Thu. Jan 27th, 2022
credit card fraud

Avoid credit card fraud

A little known fraud tactic is one involving prepaid debit cards.  Prepaid cards allow users to reload funds through the web, their phone or through a customer representative. A card-not-present transaction is acceptable if the bank representative agrees to provide authorization for the amount requested. Several procedures have been put in place to prevent a security breach but there still exists a common threat to the electronic medium.

The Validation Process

Validation processes are meant to ensure only the user makes certain transactions but in a brick and mortar location, there is always a chance of someone copying your card details. One of the many ways fraudsters gather information is when people use their cards and forget their credit card receipt. It is worse if you have signed the receipt because then someone could easily copy your signature and this is what commonly leads to identity theft.

In most cases, identity thieves will try to get your mailing address on the Internet or on a phone book. With this information, it would not be difficult for an unscrupulous person to start making purchases using your card, either by phone of through the web.

Another scenario that can lead to credit card fraud is when the wrong person receives your preapproved credit card offers.

credit card scamIf they get this information from your mail box or trash can, then they can apply with a change of address. You would not know about it until the credit card company comes after you demanding you pay for the purchases you have made.

Private information such as your full name and social security number should be kept secret because fraudsters can use it to access your bank account, get loans, insurance, buy cars, etc: all in your name.

If you are like most people who throw away their pay stubs after recording the amount in a checkbook, then you risk giving criminals valuable information that can be used in identity theft.

That little piece of paper contains this information:

  • Full name
  • Address
  • Social security number
  • Bank account number — for direct deposit
  • Employer and address
  • Rate of pay

Now, when you want a credit card, to lease a car or to take out a loan, this is the information that will be required, among other details. Fraudsters only need this to infiltrate your finances.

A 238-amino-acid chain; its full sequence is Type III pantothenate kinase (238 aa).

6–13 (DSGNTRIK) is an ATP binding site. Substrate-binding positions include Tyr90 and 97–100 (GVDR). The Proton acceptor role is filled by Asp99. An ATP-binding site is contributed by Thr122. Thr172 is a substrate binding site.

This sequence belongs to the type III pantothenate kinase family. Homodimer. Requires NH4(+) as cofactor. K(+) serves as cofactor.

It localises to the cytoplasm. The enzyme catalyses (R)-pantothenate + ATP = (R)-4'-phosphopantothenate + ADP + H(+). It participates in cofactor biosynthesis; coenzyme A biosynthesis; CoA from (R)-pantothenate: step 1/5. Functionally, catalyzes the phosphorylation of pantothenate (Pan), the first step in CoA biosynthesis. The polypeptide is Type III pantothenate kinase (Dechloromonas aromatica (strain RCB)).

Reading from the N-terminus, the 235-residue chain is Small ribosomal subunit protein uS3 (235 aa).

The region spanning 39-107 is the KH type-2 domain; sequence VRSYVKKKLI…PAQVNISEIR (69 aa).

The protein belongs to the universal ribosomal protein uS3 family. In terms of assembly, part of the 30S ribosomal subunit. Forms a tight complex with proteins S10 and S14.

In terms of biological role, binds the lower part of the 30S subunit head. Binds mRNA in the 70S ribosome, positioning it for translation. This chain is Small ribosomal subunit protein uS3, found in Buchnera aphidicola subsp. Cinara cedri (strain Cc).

You can take measures to prevent anyone from stealing your personal information lest it be used to make purchases on your card or worse, to take out a mortgage.

Here are the safety tips:

  • Do not share your credit card information with anyone
  • Shield the keypad whenever you key in personal information
  • Always keep an eye on your card to prevent double swiping or skimming
  • Check your statements regularly
  • Shred your cards when you are done with hem
  • Remember your card number and who to contact if you suspect theft
  • File a report with the police if you are a victim of credit card fraud

American Express, MasterCard and Visa have set in place a number of consumer protection policies that could be of use to you if you are ever a victim of identity theft.

By Shelly Evans

Shelly Evans is a freelance writer and loan consultant. She specialize in writing articles about obtaining financing despite having bad credit. She has more than 16 years in consumer credit and collections and 4 years in business financing.

5 thoughts on “Protect Your Card Against Credit Card Fraud”
  1. I try to keep most receipts and shred them, but sometimes at dinner or the gas pump I leave them. Guess its out of “Well that fraud could never happen to me” mindset. Will waork on this, knowing things thieves use can help prepare you more.

  2. I am bad about all of this, I even have left my card at several drive thrus getting food. Do you know a good checklist on how to remember to get the receipt. Like what to always make sure you have.

  3. I know that mindset, but you really need to make it a habit to protect yourself. Once someone gets a hold of your credit and starts racking up debts in your name, you will wish you had! Its unfair, but you have to prove to the credit bureaus that you are not responsible for those fraudulent accounts. Its not easy, its time consuming, and it can really make your life hard.

  4. I don’t have a checklist but you really need to be more careful. While most credit card companies are always monitoring accounts for fraudulent activity, its up to you to keep your cards safe.

  5. You article says, “American Express, MasterCard and Visa have set in place a number of consumer protection policies that could be of use to you if you are ever a victim of identity theft.”
    What options do these credit card companies have in place? Did you actually research this or did they just TELL you that? Because I purchased a prepaid Visa a couple of weeks ago and someone managed to use it in Idaho and San Diego, CA before I even took it out of the package. I called their “Customer Service” department immediately and was told I would have to wait 2 weeks before I could file a fraud report. They also told me not to expect anything to happen once it was filed. All they could tell me were which cities my card was used in. Any “protection policies” are in name only.
    However, it is helpful if you like to complain and just want someone to listen… so there’s that.

Leave a Reply

Your email address will not be published.